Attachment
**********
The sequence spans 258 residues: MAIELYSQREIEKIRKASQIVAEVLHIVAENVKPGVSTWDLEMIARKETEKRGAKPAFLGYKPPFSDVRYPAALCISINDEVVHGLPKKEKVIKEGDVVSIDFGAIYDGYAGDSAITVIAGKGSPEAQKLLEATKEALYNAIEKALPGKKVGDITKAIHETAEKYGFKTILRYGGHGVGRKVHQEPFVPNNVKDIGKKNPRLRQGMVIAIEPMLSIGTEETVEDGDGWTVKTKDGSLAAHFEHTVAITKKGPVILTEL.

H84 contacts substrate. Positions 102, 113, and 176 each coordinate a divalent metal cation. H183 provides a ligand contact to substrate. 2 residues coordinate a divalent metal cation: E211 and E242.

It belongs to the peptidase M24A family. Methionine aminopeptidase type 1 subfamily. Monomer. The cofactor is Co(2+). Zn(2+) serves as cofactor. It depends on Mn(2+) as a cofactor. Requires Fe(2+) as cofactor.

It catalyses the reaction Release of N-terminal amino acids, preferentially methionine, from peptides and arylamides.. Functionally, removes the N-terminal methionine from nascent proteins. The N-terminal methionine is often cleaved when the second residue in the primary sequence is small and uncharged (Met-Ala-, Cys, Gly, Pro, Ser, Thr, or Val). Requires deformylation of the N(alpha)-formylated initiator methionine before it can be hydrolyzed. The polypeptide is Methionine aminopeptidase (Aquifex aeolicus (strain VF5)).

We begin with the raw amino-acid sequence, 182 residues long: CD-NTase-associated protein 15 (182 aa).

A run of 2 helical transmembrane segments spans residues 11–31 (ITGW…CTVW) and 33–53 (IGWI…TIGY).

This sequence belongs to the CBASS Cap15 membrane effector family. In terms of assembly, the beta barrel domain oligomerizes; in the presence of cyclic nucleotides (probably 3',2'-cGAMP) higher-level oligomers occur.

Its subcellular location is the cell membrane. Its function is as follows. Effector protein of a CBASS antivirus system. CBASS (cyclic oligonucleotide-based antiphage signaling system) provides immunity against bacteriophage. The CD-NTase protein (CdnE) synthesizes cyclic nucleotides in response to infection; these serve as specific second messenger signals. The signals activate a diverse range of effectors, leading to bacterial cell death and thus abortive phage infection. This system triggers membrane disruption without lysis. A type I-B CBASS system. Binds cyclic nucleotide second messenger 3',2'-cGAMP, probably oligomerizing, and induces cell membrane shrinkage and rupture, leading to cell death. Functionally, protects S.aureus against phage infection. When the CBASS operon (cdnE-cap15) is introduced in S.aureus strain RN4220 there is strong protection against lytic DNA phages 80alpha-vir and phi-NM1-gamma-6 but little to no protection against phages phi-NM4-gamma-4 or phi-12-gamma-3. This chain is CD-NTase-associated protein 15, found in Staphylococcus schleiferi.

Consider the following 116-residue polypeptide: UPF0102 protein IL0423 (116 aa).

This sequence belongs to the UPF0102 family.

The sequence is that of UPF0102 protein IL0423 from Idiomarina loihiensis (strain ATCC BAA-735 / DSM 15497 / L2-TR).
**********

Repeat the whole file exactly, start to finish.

The sequence spans 258 residues: MAIELYSQREIEKIRKASQIVAEVLHIVAENVKPGVSTWDLEMIARKETEKRGAKPAFLGYKPPFSDVRYPAALCISINDEVVHGLPKKEKVIKEGDVVSIDFGAIYDGYAGDSAITVIAGKGSPEAQKLLEATKEALYNAIEKALPGKKVGDITKAIHETAEKYGFKTILRYGGHGVGRKVHQEPFVPNNVKDIGKKNPRLRQGMVIAIEPMLSIGTEETVEDGDGWTVKTKDGSLAAHFEHTVAITKKGPVILTEL.

H84 contacts substrate. Positions 102, 113, and 176 each coordinate a divalent metal cation. H183 provides a ligand contact to substrate. 2 residues coordinate a divalent metal cation: E211 and E242.

It belongs to the peptidase M24A family. Methionine aminopeptidase type 1 subfamily. Monomer. The cofactor is Co(2+). Zn(2+) serves as cofactor. It depends on Mn(2+) as a cofactor. Requires Fe(2+) as cofactor.

It catalyses the reaction Release of N-terminal amino acids, preferentially methionine, from peptides and arylamides.. Functionally, removes the N-terminal methionine from nascent proteins. The N-terminal methionine is often cleaved when the second residue in the primary sequence is small and uncharged (Met-Ala-, Cys, Gly, Pro, Ser, Thr, or Val). Requires deformylation of the N(alpha)-formylated initiator methionine before it can be hydrolyzed. The polypeptide is Methionine aminopeptidase (Aquifex aeolicus (strain VF5)).

We begin with the raw amino-acid sequence, 182 residues long: CD-NTase-associated protein 15 (182 aa).

A run of 2 helical transmembrane segments spans residues 11–31 (ITGW…CTVW) and 33–53 (IGWI…TIGY).

This sequence belongs to the CBASS Cap15 membrane effector family. In terms of assembly, the beta barrel domain oligomerizes; in the presence of cyclic nucleotides (probably 3',2'-cGAMP) higher-level oligomers occur.

Its subcellular location is the cell membrane. Its function is as follows. Effector protein of a CBASS antivirus system. CBASS (cyclic oligonucleotide-based antiphage signaling system) provides immunity against bacteriophage. The CD-NTase protein (CdnE) synthesizes cyclic nucleotides in response to infection; these serve as specific second messenger signals. The signals activate a diverse range of effectors, leading to bacterial cell death and thus abortive phage infection. This system triggers membrane disruption without lysis. A type I-B CBASS system. Binds cyclic nucleotide second messenger 3',2'-cGAMP, probably oligomerizing, and induces cell membrane shrinkage and rupture, leading to cell death. Functionally, protects S.aureus against phage infection. When the CBASS operon (cdnE-cap15) is introduced in S.aureus strain RN4220 there is strong protection against lytic DNA phages 80alpha-vir and phi-NM1-gamma-6 but little to no protection against phages phi-NM4-gamma-4 or phi-12-gamma-3. This chain is CD-NTase-associated protein 15, found in Staphylococcus schleiferi.

Consider the following 116-residue polypeptide: UPF0102 protein IL0423 (116 aa).

This sequence belongs to the UPF0102 family.

The sequence is that of UPF0102 protein IL0423 from Idiomarina loihiensis (strain ATCC BAA-735 / DSM 15497 / L2-TR).